Microsoft's Strategy Shift and its $40 Billion Buyback
This is a writing sample from Scripted writer Betsy Stanton
During recent months, Microsoft has reorganized its strategy and structure, as it strives to regain its former position at the forefront of the technology industry. While still one of the most profitable corporations on the planet, with $17.3 billion in profit in the last fiscal year, Microsoft has lost ground in the rapidly growing market for smartphones and tablets. Its search engine, Bing, loses billions of dollars every year for the company. One change that received wide publicity was the July 2013 announcement by Steve Ballmer, Microsoft's CEO, that he will be retiring. Ballmer was Bill Gates' handpicked successor to lead the software giant, but during his tenure, Microsoft has fallen behind and, according to the Wall Street Journal, Ballmer has been the recipient of considerable investor criticism. Now, with a new CEO, as well as new financial, structural and strategic changes, there are hopes that Microsoft can regain its leadership in the industry.
A New Direction for Microsoft
Over the course of Ballmer's tenure, Microsoft has rolled out a series of new operating systems, new devices and new management architecture. So far, however, it hasn't found the marketing sweet spot for the 21st century. Microsoft's central product has always been software for the PC, but the population of PCs is diminishing as Apple machines gain an increasingly large hold on both business and personal users. However, this traditional segment of Microsoft's product line is still profitable, whereas its ventures into online services, as well as mobile devices and web-based applications, have not done as well. The management shift announced by Ballmer in July 2013 is extensive, overhauling the company's entire structure and way of doing business. Ballmer characterized the change as "a big undertaking ... It changes our org structure, the way we collaborate, how we allocate resources, how we best empower our engineers and how we market." The New York Times describes the new structure as taking Microsoft in the direction of Apple, in a change that will dissolve its existing eight discreet product divisions and instead establish four new ones. These new divisions will each be arranged around a broad functional theme, similar to Apple's method of organizing a company around the functions of software, hardware and services.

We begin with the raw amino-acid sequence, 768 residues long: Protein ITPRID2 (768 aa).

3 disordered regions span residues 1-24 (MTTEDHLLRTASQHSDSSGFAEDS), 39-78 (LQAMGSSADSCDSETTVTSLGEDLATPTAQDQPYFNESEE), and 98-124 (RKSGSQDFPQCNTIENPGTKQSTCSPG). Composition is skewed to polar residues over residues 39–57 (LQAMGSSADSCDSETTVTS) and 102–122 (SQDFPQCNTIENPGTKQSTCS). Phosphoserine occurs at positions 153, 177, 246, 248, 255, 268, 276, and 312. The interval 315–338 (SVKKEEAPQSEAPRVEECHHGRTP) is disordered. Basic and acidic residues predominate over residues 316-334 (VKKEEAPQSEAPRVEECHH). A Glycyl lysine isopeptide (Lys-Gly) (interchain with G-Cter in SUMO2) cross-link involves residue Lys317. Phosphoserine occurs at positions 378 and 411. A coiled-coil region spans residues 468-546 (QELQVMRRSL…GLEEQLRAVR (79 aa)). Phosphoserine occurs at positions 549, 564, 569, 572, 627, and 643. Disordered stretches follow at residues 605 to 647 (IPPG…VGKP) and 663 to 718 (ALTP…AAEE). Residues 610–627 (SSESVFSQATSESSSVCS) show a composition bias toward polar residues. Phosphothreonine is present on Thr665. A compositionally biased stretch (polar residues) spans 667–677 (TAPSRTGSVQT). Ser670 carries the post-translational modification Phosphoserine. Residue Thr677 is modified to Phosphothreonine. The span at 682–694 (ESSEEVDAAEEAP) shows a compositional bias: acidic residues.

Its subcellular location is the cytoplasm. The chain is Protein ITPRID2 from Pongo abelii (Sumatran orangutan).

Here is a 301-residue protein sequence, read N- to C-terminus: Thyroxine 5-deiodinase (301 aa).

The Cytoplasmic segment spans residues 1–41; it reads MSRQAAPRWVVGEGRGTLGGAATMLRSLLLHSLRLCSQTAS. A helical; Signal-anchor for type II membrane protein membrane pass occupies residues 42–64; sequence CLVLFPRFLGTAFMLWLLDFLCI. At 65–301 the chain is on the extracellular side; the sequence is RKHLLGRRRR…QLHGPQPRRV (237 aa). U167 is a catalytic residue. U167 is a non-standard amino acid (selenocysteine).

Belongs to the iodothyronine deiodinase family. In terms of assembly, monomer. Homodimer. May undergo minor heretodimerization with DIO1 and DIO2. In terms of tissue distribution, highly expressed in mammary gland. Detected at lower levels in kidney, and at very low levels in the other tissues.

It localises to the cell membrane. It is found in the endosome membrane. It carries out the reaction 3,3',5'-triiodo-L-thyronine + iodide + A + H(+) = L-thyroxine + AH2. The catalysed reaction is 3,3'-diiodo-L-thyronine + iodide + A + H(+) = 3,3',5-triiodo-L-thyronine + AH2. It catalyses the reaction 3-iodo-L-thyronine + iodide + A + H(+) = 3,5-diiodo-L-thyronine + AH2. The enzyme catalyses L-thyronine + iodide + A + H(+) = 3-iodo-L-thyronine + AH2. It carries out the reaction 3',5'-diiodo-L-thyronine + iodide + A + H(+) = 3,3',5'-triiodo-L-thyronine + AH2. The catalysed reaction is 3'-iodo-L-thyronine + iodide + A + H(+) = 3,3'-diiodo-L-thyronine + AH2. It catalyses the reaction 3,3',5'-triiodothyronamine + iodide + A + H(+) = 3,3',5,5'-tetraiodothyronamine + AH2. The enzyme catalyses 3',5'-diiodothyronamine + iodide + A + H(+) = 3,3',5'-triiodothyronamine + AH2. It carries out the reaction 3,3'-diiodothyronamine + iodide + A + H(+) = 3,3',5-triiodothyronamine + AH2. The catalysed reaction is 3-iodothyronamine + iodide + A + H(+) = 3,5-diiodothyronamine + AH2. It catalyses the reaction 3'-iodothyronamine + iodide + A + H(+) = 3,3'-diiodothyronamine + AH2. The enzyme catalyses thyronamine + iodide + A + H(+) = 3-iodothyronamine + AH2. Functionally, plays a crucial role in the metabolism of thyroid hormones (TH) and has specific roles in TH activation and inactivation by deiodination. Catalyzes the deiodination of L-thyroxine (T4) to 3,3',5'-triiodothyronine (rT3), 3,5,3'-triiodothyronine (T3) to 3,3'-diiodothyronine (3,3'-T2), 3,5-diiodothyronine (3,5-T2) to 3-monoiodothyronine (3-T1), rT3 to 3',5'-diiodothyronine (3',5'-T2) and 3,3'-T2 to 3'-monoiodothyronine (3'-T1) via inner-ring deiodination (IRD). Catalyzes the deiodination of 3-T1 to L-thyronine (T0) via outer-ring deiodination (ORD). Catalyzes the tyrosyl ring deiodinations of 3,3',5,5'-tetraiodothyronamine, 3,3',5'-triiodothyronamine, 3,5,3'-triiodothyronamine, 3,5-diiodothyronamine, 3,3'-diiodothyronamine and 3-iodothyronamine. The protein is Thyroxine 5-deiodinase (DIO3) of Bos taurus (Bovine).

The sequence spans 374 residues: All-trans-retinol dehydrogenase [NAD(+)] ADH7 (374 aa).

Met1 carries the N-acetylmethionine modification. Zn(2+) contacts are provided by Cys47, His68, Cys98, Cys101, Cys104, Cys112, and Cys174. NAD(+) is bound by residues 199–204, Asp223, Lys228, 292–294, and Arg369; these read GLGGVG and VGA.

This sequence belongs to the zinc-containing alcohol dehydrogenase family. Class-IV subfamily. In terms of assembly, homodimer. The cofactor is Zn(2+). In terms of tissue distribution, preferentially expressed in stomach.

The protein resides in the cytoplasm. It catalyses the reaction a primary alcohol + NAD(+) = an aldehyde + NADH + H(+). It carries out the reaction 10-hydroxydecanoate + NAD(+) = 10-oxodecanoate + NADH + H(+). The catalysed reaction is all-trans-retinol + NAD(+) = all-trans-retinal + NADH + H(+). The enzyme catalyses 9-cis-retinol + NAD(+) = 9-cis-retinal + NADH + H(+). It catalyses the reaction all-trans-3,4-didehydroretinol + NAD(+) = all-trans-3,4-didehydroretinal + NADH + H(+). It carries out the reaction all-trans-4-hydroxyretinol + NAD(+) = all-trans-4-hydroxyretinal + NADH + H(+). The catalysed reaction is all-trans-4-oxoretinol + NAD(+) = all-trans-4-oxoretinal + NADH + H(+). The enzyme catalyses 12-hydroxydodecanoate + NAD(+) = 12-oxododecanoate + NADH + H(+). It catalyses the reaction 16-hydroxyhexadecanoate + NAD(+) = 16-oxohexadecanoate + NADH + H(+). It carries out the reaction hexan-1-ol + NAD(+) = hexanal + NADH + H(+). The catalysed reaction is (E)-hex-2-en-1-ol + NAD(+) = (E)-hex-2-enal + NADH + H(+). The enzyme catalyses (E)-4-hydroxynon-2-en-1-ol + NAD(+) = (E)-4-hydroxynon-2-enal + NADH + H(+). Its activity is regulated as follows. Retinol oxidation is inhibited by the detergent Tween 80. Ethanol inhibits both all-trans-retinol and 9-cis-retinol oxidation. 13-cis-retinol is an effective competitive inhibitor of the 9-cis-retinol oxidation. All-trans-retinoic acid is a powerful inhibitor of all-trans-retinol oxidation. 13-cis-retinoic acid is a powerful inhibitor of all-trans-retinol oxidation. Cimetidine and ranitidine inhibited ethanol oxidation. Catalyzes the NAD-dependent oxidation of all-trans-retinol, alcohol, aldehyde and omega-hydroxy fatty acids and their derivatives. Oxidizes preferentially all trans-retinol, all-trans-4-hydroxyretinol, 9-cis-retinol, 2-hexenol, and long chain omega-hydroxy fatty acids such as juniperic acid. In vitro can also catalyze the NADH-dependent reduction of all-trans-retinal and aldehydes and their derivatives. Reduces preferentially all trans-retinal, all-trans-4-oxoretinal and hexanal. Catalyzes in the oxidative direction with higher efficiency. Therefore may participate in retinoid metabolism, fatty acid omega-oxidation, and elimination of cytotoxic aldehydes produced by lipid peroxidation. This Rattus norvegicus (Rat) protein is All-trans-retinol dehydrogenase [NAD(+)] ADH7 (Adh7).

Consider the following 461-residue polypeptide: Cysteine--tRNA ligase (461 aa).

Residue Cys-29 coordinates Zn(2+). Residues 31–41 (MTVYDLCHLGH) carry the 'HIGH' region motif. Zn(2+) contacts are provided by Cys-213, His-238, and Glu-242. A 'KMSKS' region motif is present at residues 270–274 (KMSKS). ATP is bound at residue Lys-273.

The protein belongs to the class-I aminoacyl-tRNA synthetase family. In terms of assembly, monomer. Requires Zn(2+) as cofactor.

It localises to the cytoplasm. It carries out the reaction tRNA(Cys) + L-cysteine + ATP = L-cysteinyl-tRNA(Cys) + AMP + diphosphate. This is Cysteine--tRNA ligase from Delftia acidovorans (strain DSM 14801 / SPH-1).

The $40 Billion Buyback
Along with its management reorganization, in mid-September 2013, Microsoft announced a $40 billion stock buyback plan. This isn't unprecedented for Microsoft, since the new buyback plan, which doesn't have an expiration date, was established to replace an earlier plan that was due to lapse at the end of that month. At the same time, Microsoft will increase its quarterly dividend by 22%, to 28 cents per share, a major impact on decisions for investing in the company. CNN reports that ValueAct Holdings, Inc., an activist hedge fund with a $2 billion position in Microsoft, was the moving force behind the stock buyback and dividend increase - and possibly even behind Ballmer's departure. Apparently, Jeffrey Ubben, ValueAct's CEO, put pressure on Microsoft to decrease its cash supply and return more money to its shareholders.
Microsoft vs. Apple
Microsoft's new payout level of 28 cents per share will land it ahead of nearly every other technology stock, representing an indicated yield of 3.4%. Only Intel Corporation has a higher 12-month indicated yield (3.8%) among the very large tech companies. Following Microsoft's shakeup in leadership, ValueAct's president, Michael Morfit, will have the option to sit on the company's board starting in the first quarter of 2014. ValueAct's Ubben has been speaking out about Microsoft's long-term viability and robust prospects. He states on CNN that the company's future is bright because its products are "in the plumbing" of big corporations, referring to the large number of enterprises contracted to use Windows software. Ubben contrasts this position with more consumer-oriented businesses, such as Apple and Samsung, which he claims "have to run faster every year to keep up."
Betsy Stanton is a professional content writer who has worked through Scripted since 2012, researching and writing on a broad range of topics. Her employment background includes market consulting, real estate, non-profit organizing, healthcare-related social work and community college ESL teaching. She is also a literary writer (under a different name), and her short fiction, poetry and essays have appeared in respected journals.